For the seventh year in a row, top forecasters predict an above-average Atlantic hurricane season that officially begins June 1.
Reports from AccuWeather and the team at Colorado State University show that this year the trend of named storms arriving more often than usual will continue, and talk of postponing the official date of the hurricanes continue.
AccuWeather’s Global Weather Center and its team of tropical weather experts, led by veteran meteorologist Dan Kottlowski, predict a more active season that could bring 16 to 20 named storms, six to eight of which could become hurricanes. They also predict that of these hurricanes, three to five could become major hurricanes (Category 3 or greater, maximum sustained winds of 111 mph+). In 2021, there were 21 named storms, seven hurricanes, and four major hurricanes. Of the 21 storms named last year, eight had a direct impact on the United States. The 30-year average of named storms is 14 per year.
To make such a long-term prediction, Kottlowski’s team studied various weather patterns, past hurricane seasons and climate models to help shape the outlook for 2022.
The El Niño Southern Oscillation (ENSO) is often used to paint a picture of the season ahead – whether the waters of the central and eastern Pacific Ocean are warmer or cooler, generally referred to as El Niño (more warm) or La Niña (colder) .
Current forecasts show that the existing La Niña pattern will transition to a neutral ENSO phase in late spring or early summer, meaning water temperatures in this area of the Pacific will be closer to average. .
Yes, Pacific waters play a major role in Atlantic hurricane season. Experts say that during La Niña patterns, wind shear becomes less prevalent in the atmosphere over the Atlantic.
As of March 30, Kottlowski, who has worked at AccuWeather for more than four decades, said a weak La Niña was in place and was expected to persist through the start of the tropical season. He said if La Niña is here to stay, or even gets stronger, there is a possibility of more than 20 named storms this season.
Kottlowski noted that in addition to the presence of La Niña, above-normal sea surface temperatures in key tropical development regions will lead to an above-normal probability of pre-season development for the eighth consecutive year. . He said temperatures were already above normal in many areas that meteorologists are watching closely for tropical systems in late March.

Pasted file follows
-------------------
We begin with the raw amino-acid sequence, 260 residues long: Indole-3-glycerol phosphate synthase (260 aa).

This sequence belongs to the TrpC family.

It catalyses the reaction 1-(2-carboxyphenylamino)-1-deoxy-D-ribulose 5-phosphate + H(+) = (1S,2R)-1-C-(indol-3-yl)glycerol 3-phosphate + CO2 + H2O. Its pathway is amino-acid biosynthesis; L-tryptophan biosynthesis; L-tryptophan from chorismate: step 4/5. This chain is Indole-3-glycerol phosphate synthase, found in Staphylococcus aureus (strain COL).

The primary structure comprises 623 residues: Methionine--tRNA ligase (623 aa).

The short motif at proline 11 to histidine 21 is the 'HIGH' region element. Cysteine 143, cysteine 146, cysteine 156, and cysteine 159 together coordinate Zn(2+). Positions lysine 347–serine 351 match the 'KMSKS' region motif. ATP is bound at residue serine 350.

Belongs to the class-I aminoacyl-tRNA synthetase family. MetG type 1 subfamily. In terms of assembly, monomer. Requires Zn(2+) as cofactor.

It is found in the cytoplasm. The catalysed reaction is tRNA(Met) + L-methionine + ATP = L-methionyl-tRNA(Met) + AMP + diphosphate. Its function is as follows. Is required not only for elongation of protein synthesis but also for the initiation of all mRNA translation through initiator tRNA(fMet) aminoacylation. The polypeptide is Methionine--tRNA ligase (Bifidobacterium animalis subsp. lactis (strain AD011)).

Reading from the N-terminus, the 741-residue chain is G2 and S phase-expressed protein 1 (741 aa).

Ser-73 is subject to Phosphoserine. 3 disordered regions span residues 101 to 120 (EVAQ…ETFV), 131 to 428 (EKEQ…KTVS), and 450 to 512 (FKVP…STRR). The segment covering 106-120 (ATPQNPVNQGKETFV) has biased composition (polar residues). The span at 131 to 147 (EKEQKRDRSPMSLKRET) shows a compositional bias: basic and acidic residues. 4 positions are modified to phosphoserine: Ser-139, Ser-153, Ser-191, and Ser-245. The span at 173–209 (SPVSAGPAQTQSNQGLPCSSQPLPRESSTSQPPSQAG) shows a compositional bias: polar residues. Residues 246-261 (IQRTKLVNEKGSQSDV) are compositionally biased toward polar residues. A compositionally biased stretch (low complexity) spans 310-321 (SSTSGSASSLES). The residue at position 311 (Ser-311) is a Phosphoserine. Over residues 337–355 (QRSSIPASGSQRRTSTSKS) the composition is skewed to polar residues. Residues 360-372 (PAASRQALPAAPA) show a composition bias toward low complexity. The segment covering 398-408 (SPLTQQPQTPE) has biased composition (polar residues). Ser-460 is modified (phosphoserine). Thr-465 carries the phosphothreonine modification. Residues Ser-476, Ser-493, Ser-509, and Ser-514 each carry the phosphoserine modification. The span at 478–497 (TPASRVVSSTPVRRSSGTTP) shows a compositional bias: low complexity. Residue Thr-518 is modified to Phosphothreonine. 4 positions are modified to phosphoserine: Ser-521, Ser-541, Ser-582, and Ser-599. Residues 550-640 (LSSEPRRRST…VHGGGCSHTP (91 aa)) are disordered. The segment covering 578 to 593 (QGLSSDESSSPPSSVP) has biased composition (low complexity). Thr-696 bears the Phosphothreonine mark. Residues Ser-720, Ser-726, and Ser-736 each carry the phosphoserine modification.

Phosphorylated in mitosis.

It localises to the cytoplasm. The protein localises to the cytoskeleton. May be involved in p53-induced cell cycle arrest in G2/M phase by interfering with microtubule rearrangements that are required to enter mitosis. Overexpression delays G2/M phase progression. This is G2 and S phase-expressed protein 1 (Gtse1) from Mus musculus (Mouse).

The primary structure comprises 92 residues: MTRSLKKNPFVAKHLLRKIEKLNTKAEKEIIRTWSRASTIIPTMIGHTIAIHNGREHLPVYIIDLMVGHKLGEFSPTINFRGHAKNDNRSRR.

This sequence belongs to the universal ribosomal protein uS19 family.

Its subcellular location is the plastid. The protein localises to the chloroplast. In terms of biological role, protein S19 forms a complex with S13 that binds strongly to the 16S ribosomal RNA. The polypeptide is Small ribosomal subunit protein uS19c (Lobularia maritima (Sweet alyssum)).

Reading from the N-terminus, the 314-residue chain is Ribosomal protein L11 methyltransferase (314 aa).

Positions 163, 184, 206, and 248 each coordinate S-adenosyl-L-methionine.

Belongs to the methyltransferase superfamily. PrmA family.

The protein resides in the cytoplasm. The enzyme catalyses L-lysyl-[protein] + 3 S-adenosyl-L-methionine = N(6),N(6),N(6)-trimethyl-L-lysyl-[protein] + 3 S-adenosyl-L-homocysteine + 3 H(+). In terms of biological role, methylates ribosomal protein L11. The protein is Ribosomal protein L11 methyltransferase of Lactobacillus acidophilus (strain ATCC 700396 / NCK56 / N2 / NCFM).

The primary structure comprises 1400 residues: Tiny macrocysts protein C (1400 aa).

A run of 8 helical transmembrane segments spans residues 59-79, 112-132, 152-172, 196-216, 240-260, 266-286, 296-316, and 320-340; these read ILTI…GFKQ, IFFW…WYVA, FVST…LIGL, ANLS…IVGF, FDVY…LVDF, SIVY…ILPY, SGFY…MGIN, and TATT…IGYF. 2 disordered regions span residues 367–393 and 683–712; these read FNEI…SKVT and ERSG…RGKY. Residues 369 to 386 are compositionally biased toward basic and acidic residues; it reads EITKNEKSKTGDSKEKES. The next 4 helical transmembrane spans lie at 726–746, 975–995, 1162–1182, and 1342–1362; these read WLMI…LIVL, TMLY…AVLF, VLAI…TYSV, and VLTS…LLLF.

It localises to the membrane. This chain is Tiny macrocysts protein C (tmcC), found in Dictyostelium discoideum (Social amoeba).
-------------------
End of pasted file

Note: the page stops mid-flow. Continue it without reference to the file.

“Sea surface temperatures are above normal over much of the Gulf of Mexico and the Caribbean and even off the eastern seaboard of the United States, particularly on the southeast coast of the United States. , and these are critical areas for early season development,” Kottlowski said in a statement. This includes much of the central Atlantic, the part of the oceans that forecasters call the main development region, he added.
AccuWeather officials said sea surface temperatures near Key West were around 76 to 78 degrees as of March 28, about 1.6 to 3.8 degrees Fahrenheit above normal.
Officials said the waters are currently cooler in the eastern Atlantic and towards the African coast, but meteorologists expect the waters to be warm enough in this part of the basin at the height of the season, from mid at the end of August.
The northwestern part of Africa is also helping to shape the season ahead. Forecasters predict that strong winds will produce frequent tropical waves on the road this season. These tropical waves move through the Sahara Desert in North Africa and out into the open Atlantic where they can best organize into tropical depressions or tropical storms.
Kottlowski has previously said that about 85% of all tropical storm developments can be linked to tropical waves, which are areas of low pressure in the atmosphere that are generally located north to south and move west from Africa to the Atlantic.
With the official start of the season still a month away, Kottlowski urges people to begin hurricane preparations now, especially given global supply chain issues as well as the increased possibility of an early storm. .
“Don’t wait for June to prepare” he said. “We’ve had pre-season development over the past seven years and you definitely need to prepare now. Now is the time to put your hurricane plan in place.
The CSU Tropical Weather Project team forecasts 19 named storms during the Atlantic hurricane season, which ends Nov. 30. Of these, researchers expect nine to become hurricanes and four to reach major hurricane strength.
So far, the 2022 hurricane season has similar patterns to those of 1996, 2000, 2001, 2008, 2012 and 2021, CSU officials said. “Our analog seasons have generally shown near to somewhat above normal Atlantic hurricane activity,” said Phil Klotzbach, a researcher in CSU’s Department of Atmospheric Sciences and lead author of the report.
The team projects that hurricane activity in 2022 will be about 130% of the average season from 1991 to 2020. In comparison, 2021 hurricane activity was about 120% of the average season. The 2021 hurricane season saw eight continental US storms and two continental US hurricanes, including Category 4 Hurricane Ida which hit the central Gulf Coast and then brought devastating flooding to the mid-Atlantic and north -eastern United States.
The CSU team will release forecast updates on June 2, July 7, and August 4. As always, researchers are warning coastal residents to take appropriate precautions.
“It only takes one storm near you to make it an active season,” Bell said.